The Mendoza Line on Transparency: Bringing Darkness into Labor Negotiations

MUSING WITH MIRISCH-Earlier this month the LA Times published an editorial with the headline, "Los Angeles could use more COIN." COIN stands for Civic Openness In Negotiations and it's a transparency ordinance that a number of cities, including Beverly Hills, have adopted. 

The ordinance aims at increasing transparency and public participation in municipal labor negotiations, requiring independent fiscal analysis and creating rules to avoid conflicts of interest. As is the case in many other cities, the cost of labor is by far our largest expense, amounting to almost 70 percent of our General Fund budget. 

In the meantime, Senate Bill 331, authored by State Senator Tony Mendoza (D-Artesia), made its way down the legislative pike in Sacramento and is now headed to the Governor's desk; it could easily be known as the anti-COIN bill. It is a clear attempt by labor-lobbied legislators to force cities and counties to repeal their existing COIN ordinances and to dissuade other cities from adopting their own. 

Described by the Contra Costa Times as "revenge legislation," engineered by public unions that can't stand transparency, the thrust of the bill is to make cities that have COIN ordinances jump through a series of additional hoops on non-labor contracts, hoops which in some cases go far beyond anything required by the COIN ordinances themselves. 

Mendoza (photo) has chosen the acronym CRONEY for the bill, which stands for "Civic Reporting Openness in Negotiating Efficiency Act." In addition to brushing up on the principles of open government, Sen. Mendoza needs to take a course in acronym-building. Even if you allow the "i" in "in" to be elided from the acronym, his bill should be known as CRONE. The "y" in the word "efficiency" comes at the end, not the beginning of the word, and "ey" is not even close to being a standard abbreviation for the word "efficiency."

No matter, let him have his CRONEY, which isn't even an English language word. "Crony," on the other hand -- as in "crony capitalism" -- is a word. Sen. Mendoza probably has no idea how rich with irony the misspelled acronym of his misconceived bill is.

In the author's statement, Mendoza writes, "SB331 will increase transparency in public contracting." He then writes,

Under the bill, a local jurisdiction where a COIN ordinance exists will be required to expand transparency to all contracts with private entities for goods and services... Transparency in public contracting is needed in ALL public contracting, and can't be effectively directed at just one interest group.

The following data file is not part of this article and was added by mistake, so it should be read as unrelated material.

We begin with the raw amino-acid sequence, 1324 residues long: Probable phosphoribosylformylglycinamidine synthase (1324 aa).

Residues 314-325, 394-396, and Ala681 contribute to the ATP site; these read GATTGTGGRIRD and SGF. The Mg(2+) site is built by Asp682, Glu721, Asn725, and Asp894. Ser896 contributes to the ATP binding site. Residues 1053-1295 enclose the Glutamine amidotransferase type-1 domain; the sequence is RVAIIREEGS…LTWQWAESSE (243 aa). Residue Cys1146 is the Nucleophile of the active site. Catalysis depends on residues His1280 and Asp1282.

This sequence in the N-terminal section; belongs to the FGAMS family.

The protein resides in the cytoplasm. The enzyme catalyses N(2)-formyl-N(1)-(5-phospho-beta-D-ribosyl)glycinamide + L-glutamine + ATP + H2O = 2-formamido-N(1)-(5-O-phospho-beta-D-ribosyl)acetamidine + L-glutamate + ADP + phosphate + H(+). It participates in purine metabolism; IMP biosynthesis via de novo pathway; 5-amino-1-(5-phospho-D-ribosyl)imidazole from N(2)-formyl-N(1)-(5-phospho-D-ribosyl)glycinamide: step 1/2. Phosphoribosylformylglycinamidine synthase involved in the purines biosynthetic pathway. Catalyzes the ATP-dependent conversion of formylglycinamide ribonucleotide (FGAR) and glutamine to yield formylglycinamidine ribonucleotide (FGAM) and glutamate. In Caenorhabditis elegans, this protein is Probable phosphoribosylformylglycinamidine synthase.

If Mendoza and the legislature were really interested in transparency, then they wouldn't apply the numerous CRONEY requirements solely to cities which have adopted COIN ordinances. If they really thought that across-the-board transparency was important, they'd make every public jurisdiction follow the process -- including the state legislature itself, which already has an interesting history of exempting itself from its own rules.

Mendoza and his labor allies are attempting to paint the bill as a matter of basic fairness, by suggesting that the same rules should apply to everyone. Hey, if we have a transparency and disclosure process in place for labor negotiations, shouldn't we also have it in place for other municipal contract negotiations?

Yet as the State's legislative analysis itself says, 

Furthermore, state law already grants exemptions from open meeting requirements to labor contract negotiations which don't apply to other kinds of local government contracts.

In contrast with the collective bargaining process, the details of solicitations for public works contracts are circulated well in advance of the bidding process and contracts are typically awarded to the lowest responsible bidder through a public process, with minimal opportunities to alter the details of the contract.

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Really want fairness, Senator Mendoza? Then how about a bill lifting open meeting exemptions for labor negotiations and imposing the same kinds of requirements on labor contracts which already are required for public works contracts?

Senator Mendoza and the Democratic-controlled state legislature are neither interested in fairness nor transparency. They are clearly not concerned, as the LA Times wrote in its editorial, that "too often, [labor] contracts are negotiated in secret, ratified by union members and quickly rubber-stamped by elected officials, many of whom rely on labor unions for campaign contributions." Quite the opposite. 

What is perhaps most offensive about SB331 is its brazen hypocrisy. If there are non-labor contracts which aren't being dealt with in an open and transparent way, then the solution is to bring sunshine into that process, not to bring darkness into labor negotiations, which often have complicated benefit and retirement formulas -- and which can have significant long-term fiscal impacts, including the accrual of unfunded liabilities which can burden cities for decades.

One can only hope that the governor vetoes this bad bill, because we need more COIN and less CRONEY-ism in Sacramento. And we also need better acronyms.

If we really want an accurate reflection of the bill's content, SB331, the Mendoza line on transparency, should probably be known as the "Senate Tolerance Of Onerous Governmental Encroachment Act," or STOOGE.

(John Mirisch is the Vice Mayor of Beverly Hills and an occasional contributor to CityWatch.) Edited for CityWatch by Linda Abrams.





Vol 13 Issue 76

Pub: Sep 18, 2015